Answer: Not quite. The CA should make all your obligations clear to you when you subscribe to their service in the terms and conditions included in the subscriber agreement. This will in no way negate your consumer rights as a subscriber.
 

Question: I am a subscriber; what happens to my personal data that I submit to the CA? 

Answer:  The personal data submitted to the CA is used to validate the identity used in the certificate issued by the CA.  In addition, the CA maintains a record of the information provided.  The CA is obliged to conform to its government’s national implementation of the EU regulations on the protection of personal data.
 

Question: I am a relying party; do I need to check the certificate revocation status of a Qualified Certificate?

Answer: Yes.
 

Question: I am a relying party; what might I be required to know if I am to rely on a Qualified Certificate?

Answer: Parts of the terms and conditions, made available to subscribers, are made available by the issuing Certification Authority to relying parties e.g. via their web site.
 

Question: I am a CA; what are my obligations towards subscribers and relying parties?

Answer: The obligations are defined in the certificate policy.
 

Question: Is TS 101 456 applicable to CAs issuing CA certificates?

Answer: Presently no specific policy document exists for CA certificates for a CA issuing Qualified Certificates.  However, the general principles of TS 101 456 and many of the detailed requirements of TS 101 456 would be applicable. Some of the specific details would need to be adapted for CA certificates, particularly with regards to registration and physical presence.
 

Question: What is a signature policy, in simple terms?

Answer: A signature policy is a set of rules under which the electronic signature can be created and determined to be valid. This means that if I sign using a particular signature policy, I must know and apply the precise rules at the time of signature creation. When you validate a signature under a particular signature policy, you must conform to the required validation rules of the policy for the signature to be properly shown to be valid.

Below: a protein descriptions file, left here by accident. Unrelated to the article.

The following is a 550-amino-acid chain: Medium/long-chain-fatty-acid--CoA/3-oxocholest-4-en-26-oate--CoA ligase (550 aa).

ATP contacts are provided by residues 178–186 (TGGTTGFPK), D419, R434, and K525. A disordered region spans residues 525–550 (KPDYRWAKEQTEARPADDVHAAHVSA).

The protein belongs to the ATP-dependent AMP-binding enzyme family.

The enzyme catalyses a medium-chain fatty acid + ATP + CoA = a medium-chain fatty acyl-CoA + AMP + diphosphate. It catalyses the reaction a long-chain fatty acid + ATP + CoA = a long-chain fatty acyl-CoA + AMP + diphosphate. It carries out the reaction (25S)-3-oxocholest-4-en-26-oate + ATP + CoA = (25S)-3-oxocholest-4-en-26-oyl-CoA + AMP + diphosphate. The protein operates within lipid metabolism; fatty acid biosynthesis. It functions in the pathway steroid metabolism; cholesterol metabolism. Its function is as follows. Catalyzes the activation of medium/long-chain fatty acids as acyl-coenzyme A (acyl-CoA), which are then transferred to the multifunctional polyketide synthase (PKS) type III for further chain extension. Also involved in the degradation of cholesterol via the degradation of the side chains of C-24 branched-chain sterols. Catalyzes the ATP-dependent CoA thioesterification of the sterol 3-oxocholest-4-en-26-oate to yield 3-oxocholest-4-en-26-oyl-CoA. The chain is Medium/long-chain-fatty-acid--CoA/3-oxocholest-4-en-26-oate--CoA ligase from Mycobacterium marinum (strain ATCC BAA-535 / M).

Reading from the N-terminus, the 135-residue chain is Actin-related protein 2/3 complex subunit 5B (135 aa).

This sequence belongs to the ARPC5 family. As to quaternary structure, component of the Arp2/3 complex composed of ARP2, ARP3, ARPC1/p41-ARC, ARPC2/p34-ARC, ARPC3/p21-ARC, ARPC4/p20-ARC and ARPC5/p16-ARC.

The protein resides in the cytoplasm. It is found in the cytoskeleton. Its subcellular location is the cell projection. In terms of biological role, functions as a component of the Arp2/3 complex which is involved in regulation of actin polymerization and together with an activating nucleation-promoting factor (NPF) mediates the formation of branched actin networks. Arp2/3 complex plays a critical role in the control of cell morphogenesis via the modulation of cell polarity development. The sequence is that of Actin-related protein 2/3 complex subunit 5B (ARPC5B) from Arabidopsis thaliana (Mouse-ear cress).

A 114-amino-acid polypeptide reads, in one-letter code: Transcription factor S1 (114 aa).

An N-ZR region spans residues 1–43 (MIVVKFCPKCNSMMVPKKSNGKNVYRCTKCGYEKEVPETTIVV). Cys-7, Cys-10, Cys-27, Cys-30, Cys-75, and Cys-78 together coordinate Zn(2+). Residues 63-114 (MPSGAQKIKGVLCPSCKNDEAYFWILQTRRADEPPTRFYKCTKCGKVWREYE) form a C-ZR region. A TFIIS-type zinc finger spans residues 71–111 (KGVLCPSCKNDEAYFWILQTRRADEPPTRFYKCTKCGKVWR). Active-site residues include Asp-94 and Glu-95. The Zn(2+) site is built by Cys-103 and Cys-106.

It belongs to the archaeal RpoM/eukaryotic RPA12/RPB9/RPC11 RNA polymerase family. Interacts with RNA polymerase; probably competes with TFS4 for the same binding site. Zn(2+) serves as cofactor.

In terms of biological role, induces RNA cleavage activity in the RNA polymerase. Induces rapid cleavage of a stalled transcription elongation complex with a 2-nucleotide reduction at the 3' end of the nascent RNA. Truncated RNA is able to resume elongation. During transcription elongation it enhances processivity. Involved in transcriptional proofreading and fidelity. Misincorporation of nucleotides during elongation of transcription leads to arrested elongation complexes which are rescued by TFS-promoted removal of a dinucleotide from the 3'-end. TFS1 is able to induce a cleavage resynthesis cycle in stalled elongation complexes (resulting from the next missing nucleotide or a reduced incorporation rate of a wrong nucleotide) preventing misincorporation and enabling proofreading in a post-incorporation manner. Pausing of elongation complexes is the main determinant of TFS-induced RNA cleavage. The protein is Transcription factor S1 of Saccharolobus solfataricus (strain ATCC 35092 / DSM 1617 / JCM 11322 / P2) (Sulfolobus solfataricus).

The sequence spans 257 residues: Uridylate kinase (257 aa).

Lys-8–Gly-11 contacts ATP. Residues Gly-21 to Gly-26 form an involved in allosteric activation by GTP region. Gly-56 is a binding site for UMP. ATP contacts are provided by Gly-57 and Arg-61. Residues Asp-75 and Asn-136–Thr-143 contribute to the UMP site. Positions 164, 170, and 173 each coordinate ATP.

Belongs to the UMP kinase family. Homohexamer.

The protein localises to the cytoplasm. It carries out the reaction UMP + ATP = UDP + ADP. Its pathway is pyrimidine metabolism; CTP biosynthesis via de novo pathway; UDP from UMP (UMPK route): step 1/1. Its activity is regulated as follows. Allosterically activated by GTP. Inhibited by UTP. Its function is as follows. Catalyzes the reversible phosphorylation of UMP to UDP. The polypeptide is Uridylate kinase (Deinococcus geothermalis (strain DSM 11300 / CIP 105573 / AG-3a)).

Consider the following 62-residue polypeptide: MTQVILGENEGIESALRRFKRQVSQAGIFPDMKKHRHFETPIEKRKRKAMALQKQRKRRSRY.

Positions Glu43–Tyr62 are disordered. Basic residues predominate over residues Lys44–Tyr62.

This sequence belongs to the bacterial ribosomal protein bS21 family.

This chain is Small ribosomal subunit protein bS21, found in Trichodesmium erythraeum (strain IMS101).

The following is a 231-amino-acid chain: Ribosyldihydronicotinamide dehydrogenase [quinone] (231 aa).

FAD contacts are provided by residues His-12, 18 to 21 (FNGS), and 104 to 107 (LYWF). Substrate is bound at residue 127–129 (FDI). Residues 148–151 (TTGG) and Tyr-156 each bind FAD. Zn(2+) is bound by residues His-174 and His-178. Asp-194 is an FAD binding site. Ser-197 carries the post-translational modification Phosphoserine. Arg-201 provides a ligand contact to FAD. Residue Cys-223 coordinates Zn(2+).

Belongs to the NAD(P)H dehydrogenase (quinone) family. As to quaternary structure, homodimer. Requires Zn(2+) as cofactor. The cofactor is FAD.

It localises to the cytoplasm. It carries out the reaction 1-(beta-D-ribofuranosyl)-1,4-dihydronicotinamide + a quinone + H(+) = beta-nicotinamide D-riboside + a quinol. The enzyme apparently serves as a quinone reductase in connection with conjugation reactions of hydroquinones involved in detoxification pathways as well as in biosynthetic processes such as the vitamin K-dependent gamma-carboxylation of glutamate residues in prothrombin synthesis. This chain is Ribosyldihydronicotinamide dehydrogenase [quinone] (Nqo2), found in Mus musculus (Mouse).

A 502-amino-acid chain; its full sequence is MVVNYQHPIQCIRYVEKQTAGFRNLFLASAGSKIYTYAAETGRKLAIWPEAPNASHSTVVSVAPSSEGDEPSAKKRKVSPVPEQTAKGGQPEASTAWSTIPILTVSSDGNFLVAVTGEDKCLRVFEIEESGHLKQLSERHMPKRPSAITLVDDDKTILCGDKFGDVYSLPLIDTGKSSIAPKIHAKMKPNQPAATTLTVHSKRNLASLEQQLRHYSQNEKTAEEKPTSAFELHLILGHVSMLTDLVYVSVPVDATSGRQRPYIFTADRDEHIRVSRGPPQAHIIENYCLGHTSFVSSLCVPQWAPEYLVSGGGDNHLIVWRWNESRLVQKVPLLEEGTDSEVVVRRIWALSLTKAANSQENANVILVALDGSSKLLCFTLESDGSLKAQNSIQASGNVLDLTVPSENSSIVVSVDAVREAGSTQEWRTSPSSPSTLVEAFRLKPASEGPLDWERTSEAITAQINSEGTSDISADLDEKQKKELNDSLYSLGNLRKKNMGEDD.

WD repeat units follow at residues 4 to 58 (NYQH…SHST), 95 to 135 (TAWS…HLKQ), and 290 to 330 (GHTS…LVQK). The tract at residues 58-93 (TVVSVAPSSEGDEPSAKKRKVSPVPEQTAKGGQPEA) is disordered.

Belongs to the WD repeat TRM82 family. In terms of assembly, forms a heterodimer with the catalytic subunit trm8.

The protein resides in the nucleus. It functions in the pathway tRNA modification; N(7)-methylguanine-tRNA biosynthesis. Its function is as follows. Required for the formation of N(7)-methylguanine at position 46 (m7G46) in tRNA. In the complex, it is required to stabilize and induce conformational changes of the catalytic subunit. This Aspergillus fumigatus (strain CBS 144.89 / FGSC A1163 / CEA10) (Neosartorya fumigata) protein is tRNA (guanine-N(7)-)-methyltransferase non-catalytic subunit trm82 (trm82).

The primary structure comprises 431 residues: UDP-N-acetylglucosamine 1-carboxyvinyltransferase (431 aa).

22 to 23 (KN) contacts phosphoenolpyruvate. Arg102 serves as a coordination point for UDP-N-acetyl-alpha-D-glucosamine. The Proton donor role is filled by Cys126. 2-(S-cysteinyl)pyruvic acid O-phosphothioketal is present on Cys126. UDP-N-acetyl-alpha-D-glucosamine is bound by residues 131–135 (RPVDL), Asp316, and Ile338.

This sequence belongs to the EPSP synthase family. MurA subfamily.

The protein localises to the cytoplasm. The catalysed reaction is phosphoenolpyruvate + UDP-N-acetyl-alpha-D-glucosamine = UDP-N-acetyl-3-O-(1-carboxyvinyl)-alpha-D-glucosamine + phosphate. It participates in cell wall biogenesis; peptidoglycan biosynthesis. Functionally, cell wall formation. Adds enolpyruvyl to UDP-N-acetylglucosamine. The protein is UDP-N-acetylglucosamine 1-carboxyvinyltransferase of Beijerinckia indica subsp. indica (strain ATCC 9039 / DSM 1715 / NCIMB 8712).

Question: Why are there two standards (TS 101 903 and TS 101 733) defining an electronic signature format?

Answer: There is a justification for each format. TS 101 903 applies where XML signatures are used and where signatures need to be applied on portions of an XML documents. TS 101 733 most likely applies where attachments are used and allows signatures to be applied on a whole document, whatever the type of the document may be.

Question: How to validate an electronic signature against a signature policy?

Answer: Look for the signature policy to find out the validation rules and follow the rules.

Question:  What is a qualified electronic signature?

Answer: A qualified electronic signature is an advanced electronic signature (as defined in the Electronic Signature Directive) which is based on a qualified certificate and which is created by a secure-signature-creation device (i.e. a signature as described in article 5.1 of the Electronic Signature Directive).